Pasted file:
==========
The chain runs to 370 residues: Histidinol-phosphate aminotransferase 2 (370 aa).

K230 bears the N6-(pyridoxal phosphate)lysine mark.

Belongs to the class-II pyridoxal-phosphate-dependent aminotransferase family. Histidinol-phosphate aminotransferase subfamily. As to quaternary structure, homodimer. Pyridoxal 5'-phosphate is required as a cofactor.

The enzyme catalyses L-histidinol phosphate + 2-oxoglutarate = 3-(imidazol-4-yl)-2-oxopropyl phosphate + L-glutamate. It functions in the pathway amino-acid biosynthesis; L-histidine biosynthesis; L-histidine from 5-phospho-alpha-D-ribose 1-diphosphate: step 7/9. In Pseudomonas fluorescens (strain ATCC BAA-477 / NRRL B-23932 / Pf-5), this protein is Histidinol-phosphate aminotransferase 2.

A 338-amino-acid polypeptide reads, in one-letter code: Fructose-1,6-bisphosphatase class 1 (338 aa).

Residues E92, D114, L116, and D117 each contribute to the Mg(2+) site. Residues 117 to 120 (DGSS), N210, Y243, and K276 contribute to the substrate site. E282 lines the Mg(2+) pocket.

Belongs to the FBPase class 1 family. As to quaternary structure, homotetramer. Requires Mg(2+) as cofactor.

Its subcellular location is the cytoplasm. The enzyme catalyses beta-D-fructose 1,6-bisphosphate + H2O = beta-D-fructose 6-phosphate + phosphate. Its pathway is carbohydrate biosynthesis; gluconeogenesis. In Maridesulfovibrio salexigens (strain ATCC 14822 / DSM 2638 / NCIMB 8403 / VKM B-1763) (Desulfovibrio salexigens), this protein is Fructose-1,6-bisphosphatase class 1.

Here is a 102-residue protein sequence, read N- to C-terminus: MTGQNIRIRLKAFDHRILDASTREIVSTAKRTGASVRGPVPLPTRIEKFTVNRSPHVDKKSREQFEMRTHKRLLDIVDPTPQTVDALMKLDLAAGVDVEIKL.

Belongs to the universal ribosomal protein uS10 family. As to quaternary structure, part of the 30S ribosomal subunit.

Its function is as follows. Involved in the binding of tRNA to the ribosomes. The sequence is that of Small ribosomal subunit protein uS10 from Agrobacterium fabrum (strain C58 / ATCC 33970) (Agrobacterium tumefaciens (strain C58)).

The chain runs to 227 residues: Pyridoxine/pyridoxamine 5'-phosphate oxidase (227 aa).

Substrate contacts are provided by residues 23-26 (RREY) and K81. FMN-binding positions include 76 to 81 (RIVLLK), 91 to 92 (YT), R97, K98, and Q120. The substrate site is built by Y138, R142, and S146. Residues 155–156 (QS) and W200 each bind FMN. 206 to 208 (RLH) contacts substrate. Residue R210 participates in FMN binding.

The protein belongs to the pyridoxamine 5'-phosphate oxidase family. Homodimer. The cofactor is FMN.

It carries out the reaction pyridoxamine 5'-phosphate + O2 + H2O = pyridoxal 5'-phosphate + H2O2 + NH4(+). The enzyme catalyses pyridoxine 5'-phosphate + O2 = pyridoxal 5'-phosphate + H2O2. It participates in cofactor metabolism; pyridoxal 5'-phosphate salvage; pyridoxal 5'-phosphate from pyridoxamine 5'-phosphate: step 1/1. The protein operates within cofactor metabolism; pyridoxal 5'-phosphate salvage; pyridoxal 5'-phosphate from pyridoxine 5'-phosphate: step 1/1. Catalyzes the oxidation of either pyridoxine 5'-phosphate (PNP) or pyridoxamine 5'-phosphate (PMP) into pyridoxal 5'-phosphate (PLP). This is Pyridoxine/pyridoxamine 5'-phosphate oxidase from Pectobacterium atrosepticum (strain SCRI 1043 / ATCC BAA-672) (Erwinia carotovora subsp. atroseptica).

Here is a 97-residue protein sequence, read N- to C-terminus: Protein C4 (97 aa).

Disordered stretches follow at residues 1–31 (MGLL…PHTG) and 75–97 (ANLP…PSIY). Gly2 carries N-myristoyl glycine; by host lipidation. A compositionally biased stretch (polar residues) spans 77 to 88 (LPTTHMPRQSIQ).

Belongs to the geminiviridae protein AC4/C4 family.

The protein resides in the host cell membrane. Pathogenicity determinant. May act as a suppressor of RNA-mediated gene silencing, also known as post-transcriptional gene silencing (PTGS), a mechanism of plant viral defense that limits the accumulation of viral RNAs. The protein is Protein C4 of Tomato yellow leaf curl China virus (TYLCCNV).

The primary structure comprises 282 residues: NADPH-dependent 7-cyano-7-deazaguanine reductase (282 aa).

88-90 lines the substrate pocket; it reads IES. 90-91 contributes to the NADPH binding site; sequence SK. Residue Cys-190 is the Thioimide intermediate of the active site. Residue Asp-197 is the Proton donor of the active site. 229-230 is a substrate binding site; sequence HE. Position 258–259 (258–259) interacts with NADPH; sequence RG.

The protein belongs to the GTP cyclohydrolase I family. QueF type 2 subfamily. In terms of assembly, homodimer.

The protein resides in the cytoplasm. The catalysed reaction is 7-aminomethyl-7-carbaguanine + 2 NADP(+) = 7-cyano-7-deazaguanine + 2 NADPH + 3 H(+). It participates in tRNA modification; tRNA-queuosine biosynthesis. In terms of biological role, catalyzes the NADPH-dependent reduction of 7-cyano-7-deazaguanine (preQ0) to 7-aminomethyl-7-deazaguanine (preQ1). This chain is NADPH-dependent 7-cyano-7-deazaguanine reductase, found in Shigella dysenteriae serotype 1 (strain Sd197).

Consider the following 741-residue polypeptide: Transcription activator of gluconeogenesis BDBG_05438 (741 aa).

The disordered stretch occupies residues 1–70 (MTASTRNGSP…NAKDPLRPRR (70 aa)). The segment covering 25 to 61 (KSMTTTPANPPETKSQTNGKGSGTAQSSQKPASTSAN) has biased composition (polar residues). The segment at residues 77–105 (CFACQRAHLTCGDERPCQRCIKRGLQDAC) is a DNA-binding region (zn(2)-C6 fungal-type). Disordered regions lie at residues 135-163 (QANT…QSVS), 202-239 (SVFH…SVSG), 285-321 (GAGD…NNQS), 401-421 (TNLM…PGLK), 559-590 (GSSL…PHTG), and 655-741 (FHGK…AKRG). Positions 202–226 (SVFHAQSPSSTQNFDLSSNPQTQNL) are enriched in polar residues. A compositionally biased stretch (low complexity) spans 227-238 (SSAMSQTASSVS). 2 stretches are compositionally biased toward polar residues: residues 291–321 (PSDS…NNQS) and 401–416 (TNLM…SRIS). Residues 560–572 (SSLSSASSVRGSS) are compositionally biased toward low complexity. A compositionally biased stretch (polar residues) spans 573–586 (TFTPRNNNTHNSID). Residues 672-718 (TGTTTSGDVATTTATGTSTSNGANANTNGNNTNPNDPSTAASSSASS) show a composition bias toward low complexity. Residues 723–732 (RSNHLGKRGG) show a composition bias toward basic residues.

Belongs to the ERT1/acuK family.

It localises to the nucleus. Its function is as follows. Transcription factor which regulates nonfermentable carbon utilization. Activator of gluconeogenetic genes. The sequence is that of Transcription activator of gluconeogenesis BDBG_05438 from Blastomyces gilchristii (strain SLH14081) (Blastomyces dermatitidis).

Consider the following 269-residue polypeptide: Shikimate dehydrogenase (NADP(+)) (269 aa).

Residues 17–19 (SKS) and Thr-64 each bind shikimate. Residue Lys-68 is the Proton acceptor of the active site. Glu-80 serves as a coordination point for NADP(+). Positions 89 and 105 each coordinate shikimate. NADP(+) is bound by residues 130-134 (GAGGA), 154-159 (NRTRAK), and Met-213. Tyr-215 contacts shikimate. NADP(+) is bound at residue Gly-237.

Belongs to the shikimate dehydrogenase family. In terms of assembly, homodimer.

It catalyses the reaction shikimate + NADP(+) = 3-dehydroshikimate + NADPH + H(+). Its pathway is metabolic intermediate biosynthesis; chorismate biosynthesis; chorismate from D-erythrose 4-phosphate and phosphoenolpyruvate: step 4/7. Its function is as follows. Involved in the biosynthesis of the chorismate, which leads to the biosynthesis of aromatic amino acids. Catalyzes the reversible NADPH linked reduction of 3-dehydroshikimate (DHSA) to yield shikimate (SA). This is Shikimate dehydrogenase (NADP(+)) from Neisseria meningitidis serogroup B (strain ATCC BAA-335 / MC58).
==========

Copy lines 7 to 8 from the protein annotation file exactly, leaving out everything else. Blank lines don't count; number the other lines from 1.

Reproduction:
Belongs to the FBPase class 1 family. As to quaternary structure, homotetramer. Requires Mg(2+) as cofactor.

Its subcellular location is the cytoplasm. The enzyme catalyses beta-D-fructose 1,6-bisphosphate + H2O = beta-D-fructose 6-phosphate + phosphate. Its pathway is carbohydrate biosynthesis; gluconeogenesis. In Maridesulfovibrio salexigens (strain ATCC 14822 / DSM 2638 / NCIMB 8403 / VKM B-1763) (Desulfovibrio salexigens), this protein is Fructose-1,6-bisphosphatase class 1.